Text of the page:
Iraq elections 2018: military and diaspora begin casting their votes

Almost one million security officers are eligible to vote in nearly 500 polling centres across Iraq

Federal policemen prepare to cast their votes at a polling station in Basra, 340 miles (550 kilometers) southeast of Baghdad, Iraq, Thursday, May 10, 2018. Soldiers and security forces cast ballots in early voting ahead of Saturday's parliamentary elections. (AP Photo/Nabil al-Jurani)
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Iraqi security forces and the diaspora began casting their ballots on Thursday as the country gears up for its first parliamentary elections since declaring victory over ISIS.

Almost one million security officers are eligible to vote in nearly 500 polling centres across Iraq, while 130 centres have been set up in 21 countries to host more than 800,000 voters, according to the Independent High Electoral Commission (IHEC).

"Polling centres have opened today in Jordan, Egypt, Iran and the UAE," Sawsan Ahmed, the IHEC's spokeswomen, told The National.

In Iraqi Kurdistan, 210,000 military officers are entitled to vote as the country prepares to open the polls on Saturday,

Iraqi citizens in Australia and New Zealand are optimistic about being the first Iraqis to cast their votes.

“I’m proud to say that I have voted and can have an influence in the formation of Iraq’s future, even though I am based in Sydney. I’m hopeful for Saturday’s ballot,” said Rana Al Hassani, a 21-year old law student.

Polls will open nationwide in Iraq on May 12, which marks the fourth parliamentary elections since the fall of former dictator Saddam Hussein.

"I'm weary of what the future holds for Iraq, but I'm hoping that Saturday's elections will present a new chapter for our war-torn country," Maurice Hanna, a businessman from Christchurch in New Zealand, told The National.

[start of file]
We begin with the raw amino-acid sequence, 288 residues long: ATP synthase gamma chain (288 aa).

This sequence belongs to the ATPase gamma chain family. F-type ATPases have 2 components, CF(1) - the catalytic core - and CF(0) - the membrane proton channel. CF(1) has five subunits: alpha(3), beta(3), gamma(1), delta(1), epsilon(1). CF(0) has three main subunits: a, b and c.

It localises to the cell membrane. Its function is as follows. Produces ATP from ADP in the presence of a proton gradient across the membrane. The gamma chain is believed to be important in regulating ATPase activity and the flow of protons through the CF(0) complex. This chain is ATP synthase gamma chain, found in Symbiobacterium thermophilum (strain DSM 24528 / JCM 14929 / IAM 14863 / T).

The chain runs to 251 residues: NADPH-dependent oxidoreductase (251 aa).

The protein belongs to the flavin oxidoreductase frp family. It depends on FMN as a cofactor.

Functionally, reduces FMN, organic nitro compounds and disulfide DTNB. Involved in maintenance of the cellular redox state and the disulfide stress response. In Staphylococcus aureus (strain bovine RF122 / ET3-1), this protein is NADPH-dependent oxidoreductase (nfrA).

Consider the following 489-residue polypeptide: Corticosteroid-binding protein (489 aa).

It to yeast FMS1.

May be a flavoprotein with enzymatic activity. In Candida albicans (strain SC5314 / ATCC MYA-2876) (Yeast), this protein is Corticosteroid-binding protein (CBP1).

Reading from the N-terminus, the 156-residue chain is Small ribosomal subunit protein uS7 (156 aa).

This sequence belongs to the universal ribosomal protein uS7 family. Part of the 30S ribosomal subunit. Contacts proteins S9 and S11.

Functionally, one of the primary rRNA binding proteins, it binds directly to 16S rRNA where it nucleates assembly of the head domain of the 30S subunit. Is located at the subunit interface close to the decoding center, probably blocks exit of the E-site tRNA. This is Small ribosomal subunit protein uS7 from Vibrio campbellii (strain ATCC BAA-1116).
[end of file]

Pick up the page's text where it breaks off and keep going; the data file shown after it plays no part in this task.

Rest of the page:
Voters will be choosing from among 7,000 candidates competing for 329 seats in parliament.

Read more: Iraq readies for first election since end of ISIS war

Prime Minister Haider Al Abadi is running for re-election after taking office in September 2014, shortly after much of the Iraqi military collapsed in the face of an ISIS advance that saw a third of the country fall into the hands of the extremists.

“I call upon all Iraqis to turn out and take part in the elections to choose who will represent them in parliament; this is their constitutional right,” Mr Al Abadi said on Tuesday.

The premier told reporters that “measurements are in place to ensure a secure and peaceful electoral environment."

On Wednesday, the electoral security committee announced the closure of airports and border crossings for 24 hours on May 12. The shutdown will come into effect at midnight on Friday.

Security forces will also suspend travel between provinces and restrict the movement of vehicles on Saturday, before easing the measures “gradually” after polls close.

Despite earlier declarations about the group’s defeat, ISIS sleeper cells continues to carry out bombings, assassinations and ambushes, and remains active in neighbouring Syria where it has also lost most of its territory.